- $ cd ~
- $ mkdir log
- $ cat << EOF
- #!/usr/bin/env bash export LD_LIBRARY_PATH=/usr/local/lib/ sudo rtl_tcp >>log/rtl_tcp.out 2>>log/rtl_tcp.err & sleep 10 while [ 1 ] do pgrep rtl_tcp || sudo rtl_tcp >>log/rtl_tcp.out 2>>log/rtl_tcp.err & sudo ~/go/bin/rtlamr -format=csv -msgtype=all -symbollength=8 >>meters.csv 2>>log/rtlamr.err sleep 10 done
- chmod +x log.sh
Let me break down this script a little.
I had issues with library paths so the first step is to set the LD_LIBRARY_PATH variable so the librtlsdr.so.0 library can be found by rtl_tcp.
Next I start rtl_tcp (the "server" that takes the RF signal over USB and sends it to a client) using sudo since the USB device file it's readable by the debian user. This is started in the background using the "&" at the end of the line. Following this is a pause to make sure it starts correctly.
Next is a while loop that runs forever. Sometimes rtl_tcp or rtlamr crash due to a lack of resources. This loop restarts them if they die. In fact, the "pgrep rtl_tcp" is what restarts rtl_tcp if it's not running.
After I know rtl_tcp is running, I start rtlamr (the "client" to rtl_tcp) to decode the meter values, again using sudo however it's probably not needed in this case.
The specific command is "rtlamr -format=csv -msgtype=all -symbollength=8"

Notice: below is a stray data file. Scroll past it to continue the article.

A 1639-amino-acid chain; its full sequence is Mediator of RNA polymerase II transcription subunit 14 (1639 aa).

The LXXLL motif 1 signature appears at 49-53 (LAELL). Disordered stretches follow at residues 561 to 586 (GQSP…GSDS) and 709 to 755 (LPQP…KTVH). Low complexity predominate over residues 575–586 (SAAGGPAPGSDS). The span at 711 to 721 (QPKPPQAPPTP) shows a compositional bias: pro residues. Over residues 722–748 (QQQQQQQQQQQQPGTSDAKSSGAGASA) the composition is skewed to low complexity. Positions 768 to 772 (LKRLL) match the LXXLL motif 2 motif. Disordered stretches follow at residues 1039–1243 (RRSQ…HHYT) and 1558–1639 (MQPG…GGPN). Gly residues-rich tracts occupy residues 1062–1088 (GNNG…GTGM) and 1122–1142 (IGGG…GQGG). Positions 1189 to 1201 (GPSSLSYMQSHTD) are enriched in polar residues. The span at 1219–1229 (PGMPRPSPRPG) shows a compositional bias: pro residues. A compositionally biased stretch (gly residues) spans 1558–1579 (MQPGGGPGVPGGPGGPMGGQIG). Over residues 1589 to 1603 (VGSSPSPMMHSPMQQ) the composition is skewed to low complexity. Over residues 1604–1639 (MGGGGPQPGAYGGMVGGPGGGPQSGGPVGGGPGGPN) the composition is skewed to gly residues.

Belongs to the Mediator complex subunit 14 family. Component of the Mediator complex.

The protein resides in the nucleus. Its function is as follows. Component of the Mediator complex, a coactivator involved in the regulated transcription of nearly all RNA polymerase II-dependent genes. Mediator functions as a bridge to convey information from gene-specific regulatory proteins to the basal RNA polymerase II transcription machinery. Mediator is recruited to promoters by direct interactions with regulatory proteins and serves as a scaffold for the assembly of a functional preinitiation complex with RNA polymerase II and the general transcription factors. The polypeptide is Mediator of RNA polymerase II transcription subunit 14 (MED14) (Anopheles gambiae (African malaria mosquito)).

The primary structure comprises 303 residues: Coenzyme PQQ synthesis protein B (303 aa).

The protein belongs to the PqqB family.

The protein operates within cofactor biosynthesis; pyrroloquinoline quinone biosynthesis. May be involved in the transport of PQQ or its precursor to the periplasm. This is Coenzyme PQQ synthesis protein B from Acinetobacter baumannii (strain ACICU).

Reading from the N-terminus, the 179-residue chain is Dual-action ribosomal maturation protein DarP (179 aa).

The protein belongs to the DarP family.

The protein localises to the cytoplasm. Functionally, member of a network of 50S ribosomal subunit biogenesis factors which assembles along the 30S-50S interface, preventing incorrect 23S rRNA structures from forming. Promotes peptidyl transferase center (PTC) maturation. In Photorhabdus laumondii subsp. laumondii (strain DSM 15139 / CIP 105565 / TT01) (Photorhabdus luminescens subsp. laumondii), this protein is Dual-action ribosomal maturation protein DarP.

The arguments do the following:
-format=csv -- Outputs the data in CSV format.
-msgtype=all --Listens for all formats. Different types of meters use different formats and I want to log them all.
-symbollength=8 -- Sets the data rate to the lowest possible. The GIANT Board is small and it also has limited resources so I need to have it do less work. Setting this higher causes the client to receive more data than it can process and therefore crash. This took about a day to figure out!
You'll notice that both rtl_tcp and rtlamr log both standard out and standard error as well so I can look back through the logs in case there are issues.
Once you're ready to collect data, disable the gadget service with "sudo systemctl disable usbgadget-serial-eth-ms", then power off "sudo systemctl poweroff", and once the lights go out plug in a USB OTG cable with a power input and the SDR to the GIANT Board and you're good to go!
Remember that each time the GIANT Board boots in USB host mode it will enable the usbgadget service so you can use SSH/console/mass storage again. To "pull the pin" on data collection mode run "sudo systemctl disable usbgadget-serial-eth-ms" from an SSH or console session.
After running in data collection mode, with or without it gaff taped to your drone, you can review the logged data by looking at meters.csv:
The format is:
timestamp, ?, ? meter ID (redacted in the above example), TamperPhysical, TamperEnclosure, Consumption (i.e. current reading), ChecksumValue
I didn't have a Lipo battery to use so I'm waiting for one to be delivered before taping it all to the drone and sending it sky-high!
I'd also like to design a case to attach it to the drone more easily.